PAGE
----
It is against Medicare’s rules to telephone and ask for a bank account number, other personal information, or a cash payment over the telephone. No beneficiary should ever provide that kind of information to someone who calls. Such calls must be initiated by the beneficiaries themselves or handled by a follow-up letter to which the beneficiary may choose to reply. Legitimate Medicare drug plans will not ask for payment over the telephone or the Internet. They must send a bill to the beneficiary for the monthly premium. If someone calls asking for personal information, or the call doesn’t seem right for some other reason, a beneficiary should hang up and contact Medicare at (877) 772-3379 or a local law enforcement or consumer protection agency.
New Zealand court fines "anti-cellulite" product marketers. A New Zealand court has ordered Dennis O’Neill and Martini Limited (formerly called Marketing Direct Limited) to pay a total of NZ$256,000 in fines, costs, and refunds in connection with fraudulent marketing of Celluslim, which they claimed would "melt away fat and cellulite in just three weeks: without diet or exercise." They also claimed that Celluslim had been scientifically developed and tested by "Doctor Malissi" at the "Saint Alto Research Centre, Switzerland," neither of which existed. In July 2003, the Government’s Medsafe agency warned Martini and O’Neill that they were breaching the Medicines Act and should stop promoting and distributing Celluslim. Despite this warning, they mailed out brochures and continued to distribute the product. At one stage, they ran out of Celluslim tablets and relabeled a honey, garlic and apple cider vinegar tablet as Celluslim so they could continue to fill orders. O'Neill and the company have stated that they will appeal to a higher court. [Celluslim pill promoters ordered to pay $256,000 in fines and refunds. New Zealand Commerce Commission media release, Nov 9, 2005]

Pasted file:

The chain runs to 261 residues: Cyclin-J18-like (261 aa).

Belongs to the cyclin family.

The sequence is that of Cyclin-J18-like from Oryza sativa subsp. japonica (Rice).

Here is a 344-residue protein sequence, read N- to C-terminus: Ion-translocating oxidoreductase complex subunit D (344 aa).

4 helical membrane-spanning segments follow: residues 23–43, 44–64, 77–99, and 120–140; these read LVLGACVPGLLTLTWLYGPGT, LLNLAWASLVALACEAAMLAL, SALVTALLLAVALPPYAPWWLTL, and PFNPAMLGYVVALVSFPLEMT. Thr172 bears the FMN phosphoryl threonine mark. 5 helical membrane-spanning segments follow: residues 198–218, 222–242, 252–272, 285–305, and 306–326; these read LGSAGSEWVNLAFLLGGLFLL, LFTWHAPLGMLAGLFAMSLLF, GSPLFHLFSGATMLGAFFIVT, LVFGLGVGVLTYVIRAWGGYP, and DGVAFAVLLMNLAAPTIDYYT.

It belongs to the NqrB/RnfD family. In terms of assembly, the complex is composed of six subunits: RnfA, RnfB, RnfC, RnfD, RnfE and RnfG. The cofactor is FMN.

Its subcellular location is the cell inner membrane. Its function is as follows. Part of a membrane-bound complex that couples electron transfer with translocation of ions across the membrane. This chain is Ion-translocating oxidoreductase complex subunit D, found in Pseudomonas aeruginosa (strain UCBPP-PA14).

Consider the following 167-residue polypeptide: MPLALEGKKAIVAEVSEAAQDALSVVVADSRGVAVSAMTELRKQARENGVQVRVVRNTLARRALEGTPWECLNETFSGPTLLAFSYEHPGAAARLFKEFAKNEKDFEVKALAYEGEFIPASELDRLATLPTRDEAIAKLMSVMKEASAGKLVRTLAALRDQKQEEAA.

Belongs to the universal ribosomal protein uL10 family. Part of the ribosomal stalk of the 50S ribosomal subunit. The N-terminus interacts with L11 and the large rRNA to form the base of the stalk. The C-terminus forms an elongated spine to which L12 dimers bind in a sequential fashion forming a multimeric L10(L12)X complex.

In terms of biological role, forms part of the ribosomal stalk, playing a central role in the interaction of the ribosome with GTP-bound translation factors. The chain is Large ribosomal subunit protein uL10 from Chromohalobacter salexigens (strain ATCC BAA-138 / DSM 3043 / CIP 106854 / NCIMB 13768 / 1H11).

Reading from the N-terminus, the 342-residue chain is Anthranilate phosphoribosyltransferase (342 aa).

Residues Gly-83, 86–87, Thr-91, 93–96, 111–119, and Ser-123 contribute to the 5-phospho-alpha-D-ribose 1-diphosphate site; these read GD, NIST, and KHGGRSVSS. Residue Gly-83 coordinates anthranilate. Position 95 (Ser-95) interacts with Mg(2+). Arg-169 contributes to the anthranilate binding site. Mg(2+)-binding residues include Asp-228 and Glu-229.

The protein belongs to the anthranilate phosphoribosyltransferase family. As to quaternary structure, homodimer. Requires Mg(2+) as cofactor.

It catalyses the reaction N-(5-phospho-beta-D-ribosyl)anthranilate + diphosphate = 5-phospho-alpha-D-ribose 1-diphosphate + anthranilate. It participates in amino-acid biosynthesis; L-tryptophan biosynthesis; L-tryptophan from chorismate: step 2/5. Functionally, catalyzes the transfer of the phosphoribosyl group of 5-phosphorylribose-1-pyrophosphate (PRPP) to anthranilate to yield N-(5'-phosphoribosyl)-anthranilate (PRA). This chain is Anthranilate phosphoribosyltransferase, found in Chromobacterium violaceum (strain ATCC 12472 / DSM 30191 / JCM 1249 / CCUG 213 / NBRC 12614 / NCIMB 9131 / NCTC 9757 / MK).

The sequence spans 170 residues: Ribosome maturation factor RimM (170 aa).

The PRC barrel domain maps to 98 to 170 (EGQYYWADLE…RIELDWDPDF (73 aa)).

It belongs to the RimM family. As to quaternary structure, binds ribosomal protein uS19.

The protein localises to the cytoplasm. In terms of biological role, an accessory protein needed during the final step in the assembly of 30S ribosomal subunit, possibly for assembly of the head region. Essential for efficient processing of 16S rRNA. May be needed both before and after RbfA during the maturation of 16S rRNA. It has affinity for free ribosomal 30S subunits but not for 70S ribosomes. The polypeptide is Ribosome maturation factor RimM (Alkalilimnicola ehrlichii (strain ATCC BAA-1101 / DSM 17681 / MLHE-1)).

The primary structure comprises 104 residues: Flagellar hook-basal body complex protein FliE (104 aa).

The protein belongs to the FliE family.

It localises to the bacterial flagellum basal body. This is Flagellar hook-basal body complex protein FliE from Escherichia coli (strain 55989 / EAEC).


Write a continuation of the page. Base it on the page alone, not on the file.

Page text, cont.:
Should "junk foods" be regulated like tobacco products? The New England Journal of Medicine has published an article about whether litigation, legislation, or regulatory enforcement should be used to attack the problem of obesity in ways that have been used to combat tobacco usage. The authors note that most Americans believe that the government should be involved, particularly by regulating the marketing of "junk foods" to children, but many people feel that legislative approaches would constitute paternalistic intervention into lifestyle choices and enfeeble the notion of personal responsibility. Similar arguments were made in the early days of tobacco regulation, but there are important differences between foods and tobacco. People cannot abstain from eating; high-calorie foods may benefit some people and harm others; and there is no food-related equivalent to harm from secondhand smoke. However, the problems are similar in that both products are used by children, who are highly vulnerable to advertising and marketing and whose eating habits tend to persist over the life span. The authors conclude that "Crafting a regulatory strategy that within the strictures of the Constitution responds to evolving knowledge about obesity and its prevention may be the single most important challenge for public health law in the 21st century." [Mello MM. Obesity: The new frontier of public health law. New England Journal of Medicine 354:2601-2610, 2006]
This page was revised on July 6, 2006.